Federal Aviation Administration (FAA), DOT.
Notice and request for comments.
In accordance with the Paperwork Reduction Act of 1995, FAA invites public comments about our intention to request Office of Management and Budget (OMB) approval to renew an information collection. The FAA requires that small unmanned aircraft accidents be reported to the FAA if they result in injury or damage exceeding certain thresholds.
Written comments should be submitted by June 1, 2020.
Please send written comments:
By Electronic Docket: www.regulations.gov (Enter docket number into search field).
By mail: Dwayne C. Morris, 800 Independence Ave. SW, Washington, DC 20591.
By fax: (202) 267-1078.
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FOR FURTHER INFORMATION CONTACT:
Joseph K. Hemler, Jr., by email at: Joseph.K.Hemler-Jr@faa.gov; phone: (202) 267-0159.
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Start Supplemental Information
Public Comments Invited: You are asked to comment on any aspect of this information collection, including (a) Whether the proposed collection of information is necessary for FAA's performance; (b) the accuracy of the estimated burden; (c) ways for FAA to enhance the quality, utility and clarity of the information collection; and (d) ways that the burden could be minimized without reducing the quality of the collected information. The agency will summarize and/or include your comments in the request for OMB's clearance of this information collection.
OMB Control Number: 2120-0767.
Title: Small Unmanned Aircraft Systems (sUAS) Accident Reporting.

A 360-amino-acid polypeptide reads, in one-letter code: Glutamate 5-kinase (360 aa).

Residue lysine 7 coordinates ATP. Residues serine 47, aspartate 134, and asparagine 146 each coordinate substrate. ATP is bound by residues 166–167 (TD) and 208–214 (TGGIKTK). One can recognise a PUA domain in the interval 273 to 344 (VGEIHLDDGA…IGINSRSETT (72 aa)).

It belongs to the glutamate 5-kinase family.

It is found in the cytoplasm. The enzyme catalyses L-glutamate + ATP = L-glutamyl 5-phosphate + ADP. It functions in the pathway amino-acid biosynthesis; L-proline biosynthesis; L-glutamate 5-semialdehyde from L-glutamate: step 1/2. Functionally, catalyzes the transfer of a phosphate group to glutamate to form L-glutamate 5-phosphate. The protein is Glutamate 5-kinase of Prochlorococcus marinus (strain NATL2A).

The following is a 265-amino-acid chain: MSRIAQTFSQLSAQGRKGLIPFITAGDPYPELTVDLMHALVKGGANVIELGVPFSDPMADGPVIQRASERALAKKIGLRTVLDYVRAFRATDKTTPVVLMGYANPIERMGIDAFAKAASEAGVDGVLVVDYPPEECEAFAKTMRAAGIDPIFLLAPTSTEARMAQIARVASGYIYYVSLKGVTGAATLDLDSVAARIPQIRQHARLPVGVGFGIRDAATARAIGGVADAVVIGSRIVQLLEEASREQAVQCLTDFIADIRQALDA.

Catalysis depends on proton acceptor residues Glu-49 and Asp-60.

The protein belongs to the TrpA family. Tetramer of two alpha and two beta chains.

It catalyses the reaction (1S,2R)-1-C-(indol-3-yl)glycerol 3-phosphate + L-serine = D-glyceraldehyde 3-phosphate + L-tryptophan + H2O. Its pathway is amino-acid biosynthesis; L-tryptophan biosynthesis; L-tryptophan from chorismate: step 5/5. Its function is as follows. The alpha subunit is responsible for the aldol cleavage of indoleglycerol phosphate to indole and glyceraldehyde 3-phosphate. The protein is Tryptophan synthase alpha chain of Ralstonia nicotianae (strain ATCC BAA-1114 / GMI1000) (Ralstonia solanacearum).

Form Numbers: N/A (web portal: https://faadronezone.faa.gov).
Type of Review: Renewal.
Background: 14 CFR part 107 requires that a small unmanned aircraft accident be reported if it causes: (1) serious injury to any person or any loss of consciousness; or (2) damage to any property, other than the small unmanned aircraft, unless the cost of repair or fair market value in the event of total loss does not exceed $500. The information collected by the FAA through its DroneZone web portal, Flight Standards District Offices, or one of the Regional Operations Centers or the Washington Operations Center for each small UAS accident will be used to investigate and determine regulatory compliance. In addition, the accident information will go into the FAA aircraft accident database for safety analysis purposes by the FAA Office of Accident Investigation and Analysis, pursuant to its statutory safety mission. As is currently the case for manned aircraft accidents, small UAS accident data will be made available to the public and the National Transportation Safety Board (NTSB).
Respondents: Approximately 35 per year.
Frequency: On occasion.
Estimated Average Burden per Response: 15 minutes.
Estimated Total Annual Burden: 8.75 hours.
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Issued in Washington, DC, on March 25, 2020.
Dwayne C. Morris,
Project Manager, Flight Standards Service, General Aviation and Commercial Division.
[FR Doc. 2020-06603 Filed 3-30-20; 8:45 am]
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